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Detective Hazel Micallef hasn't had much to worry about in the sleepy town of Fort Dundas until a string of gruesome murders in the surrounding countryside brings her face to face with a serial killer driven by a higher calling.
In his opening speech the prosecutor tells the jury that he will not be able to put up a projector and show them what happened on a screen. This interesting movie remains true to that announcement and documents in a chronological order what went on in the courtroom in the trial against Jean Harris, accused of having murdered her long time lover, a well known doctor. The viewers have more or less the viewpoint of a member of the jury.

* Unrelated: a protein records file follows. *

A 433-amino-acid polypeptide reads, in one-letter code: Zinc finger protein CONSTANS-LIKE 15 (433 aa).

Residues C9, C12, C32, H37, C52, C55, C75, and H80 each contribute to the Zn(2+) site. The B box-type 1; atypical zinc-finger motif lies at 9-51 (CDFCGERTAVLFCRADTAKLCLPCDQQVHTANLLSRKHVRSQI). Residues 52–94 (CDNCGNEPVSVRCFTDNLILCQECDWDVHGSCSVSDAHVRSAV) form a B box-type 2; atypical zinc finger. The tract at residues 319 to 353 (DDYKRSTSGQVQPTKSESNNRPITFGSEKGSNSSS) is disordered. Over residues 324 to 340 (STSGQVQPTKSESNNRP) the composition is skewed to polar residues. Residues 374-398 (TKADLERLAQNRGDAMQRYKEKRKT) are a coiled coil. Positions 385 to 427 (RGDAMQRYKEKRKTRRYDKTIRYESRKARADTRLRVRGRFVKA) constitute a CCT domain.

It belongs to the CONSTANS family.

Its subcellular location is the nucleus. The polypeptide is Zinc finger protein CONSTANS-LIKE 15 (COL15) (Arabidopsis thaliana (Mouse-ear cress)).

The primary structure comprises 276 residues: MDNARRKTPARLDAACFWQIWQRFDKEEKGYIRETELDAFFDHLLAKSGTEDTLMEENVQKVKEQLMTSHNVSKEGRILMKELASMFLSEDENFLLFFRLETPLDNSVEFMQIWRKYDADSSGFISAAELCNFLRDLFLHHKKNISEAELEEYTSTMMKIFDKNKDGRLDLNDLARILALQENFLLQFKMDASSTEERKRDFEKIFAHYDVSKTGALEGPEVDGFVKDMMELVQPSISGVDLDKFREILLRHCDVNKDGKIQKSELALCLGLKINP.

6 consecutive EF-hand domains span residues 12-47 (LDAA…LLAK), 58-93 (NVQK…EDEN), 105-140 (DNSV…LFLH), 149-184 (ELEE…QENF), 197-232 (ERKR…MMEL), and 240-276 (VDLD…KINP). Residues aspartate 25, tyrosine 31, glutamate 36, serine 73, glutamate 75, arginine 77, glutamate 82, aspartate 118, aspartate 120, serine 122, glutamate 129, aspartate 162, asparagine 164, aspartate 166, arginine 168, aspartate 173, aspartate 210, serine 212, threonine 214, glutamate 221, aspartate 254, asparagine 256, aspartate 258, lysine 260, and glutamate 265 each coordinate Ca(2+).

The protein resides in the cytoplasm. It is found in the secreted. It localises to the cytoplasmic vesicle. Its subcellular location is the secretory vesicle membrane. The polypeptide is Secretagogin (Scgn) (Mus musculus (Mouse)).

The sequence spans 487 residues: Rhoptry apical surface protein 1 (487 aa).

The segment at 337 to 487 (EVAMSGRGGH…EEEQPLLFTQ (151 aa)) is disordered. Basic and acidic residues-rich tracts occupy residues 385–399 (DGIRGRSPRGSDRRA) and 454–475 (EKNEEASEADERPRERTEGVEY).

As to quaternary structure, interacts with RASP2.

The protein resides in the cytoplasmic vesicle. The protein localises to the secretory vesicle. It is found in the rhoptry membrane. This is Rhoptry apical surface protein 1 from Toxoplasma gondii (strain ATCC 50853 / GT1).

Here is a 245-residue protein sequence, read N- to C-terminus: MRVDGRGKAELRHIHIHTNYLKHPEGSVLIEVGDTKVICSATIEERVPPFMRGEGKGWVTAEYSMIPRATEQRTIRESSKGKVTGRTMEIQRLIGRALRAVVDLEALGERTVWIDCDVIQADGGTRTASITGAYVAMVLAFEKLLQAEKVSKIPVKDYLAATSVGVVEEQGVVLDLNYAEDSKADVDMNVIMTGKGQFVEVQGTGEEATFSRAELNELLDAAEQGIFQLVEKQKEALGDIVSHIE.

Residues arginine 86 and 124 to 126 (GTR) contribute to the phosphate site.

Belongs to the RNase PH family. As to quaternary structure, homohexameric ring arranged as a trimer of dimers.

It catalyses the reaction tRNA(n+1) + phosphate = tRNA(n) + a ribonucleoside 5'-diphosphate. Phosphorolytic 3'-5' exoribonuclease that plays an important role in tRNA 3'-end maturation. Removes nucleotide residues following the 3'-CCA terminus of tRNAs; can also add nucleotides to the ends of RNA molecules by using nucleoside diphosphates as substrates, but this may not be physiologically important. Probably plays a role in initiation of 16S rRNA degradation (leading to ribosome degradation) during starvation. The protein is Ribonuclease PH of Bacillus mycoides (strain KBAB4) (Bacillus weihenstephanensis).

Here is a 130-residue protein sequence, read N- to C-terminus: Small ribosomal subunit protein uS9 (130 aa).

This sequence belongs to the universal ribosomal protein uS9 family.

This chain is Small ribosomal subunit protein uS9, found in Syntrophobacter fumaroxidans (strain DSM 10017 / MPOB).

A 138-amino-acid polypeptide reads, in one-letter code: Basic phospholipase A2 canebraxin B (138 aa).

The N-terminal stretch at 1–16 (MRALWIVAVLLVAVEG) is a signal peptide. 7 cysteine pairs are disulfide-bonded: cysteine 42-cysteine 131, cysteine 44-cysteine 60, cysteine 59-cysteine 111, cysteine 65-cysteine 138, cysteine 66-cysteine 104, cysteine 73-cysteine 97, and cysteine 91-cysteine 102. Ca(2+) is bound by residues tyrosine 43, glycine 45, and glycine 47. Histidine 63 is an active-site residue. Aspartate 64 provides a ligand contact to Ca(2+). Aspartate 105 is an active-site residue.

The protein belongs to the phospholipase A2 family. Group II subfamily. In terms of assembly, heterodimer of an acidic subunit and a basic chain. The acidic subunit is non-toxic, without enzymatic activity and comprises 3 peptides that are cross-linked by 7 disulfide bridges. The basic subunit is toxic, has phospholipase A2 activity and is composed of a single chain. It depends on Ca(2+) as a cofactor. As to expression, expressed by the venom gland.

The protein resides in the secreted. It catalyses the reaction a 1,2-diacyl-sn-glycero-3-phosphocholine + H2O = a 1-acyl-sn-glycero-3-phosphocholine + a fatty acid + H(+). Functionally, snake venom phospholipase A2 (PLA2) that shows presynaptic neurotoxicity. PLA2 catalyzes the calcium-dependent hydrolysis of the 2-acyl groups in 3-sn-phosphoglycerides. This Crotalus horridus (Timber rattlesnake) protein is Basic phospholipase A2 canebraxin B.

What is being said seems to come straight out of a protocol. The atmosphere in the courtroom is one of tolerance and also patience. Witnesses, not least the prime witness, the accused herself, often start to meander in their statements and it usually takes quite a while for the judge to interrupt them in a civil tone. The patient viewer is rewarded with an insight into the psyche of a strong willed, intelligent career woman to whom fate dealt cruel blows and who could just not take it anymore.
The acting is very good, Ellen Burstyn is absolutely convincing as Jean Harris and Martin Balsam gives a beautifully laid back performance as her lawyer. The judge, played by Richard A. Dysart, is one of the most uplifting movie judges I have ever seen. He shows great respect for all the people concerned and really is the conductor of the court proceedings which he has, tolerance non-withstanding, in a firm grip.
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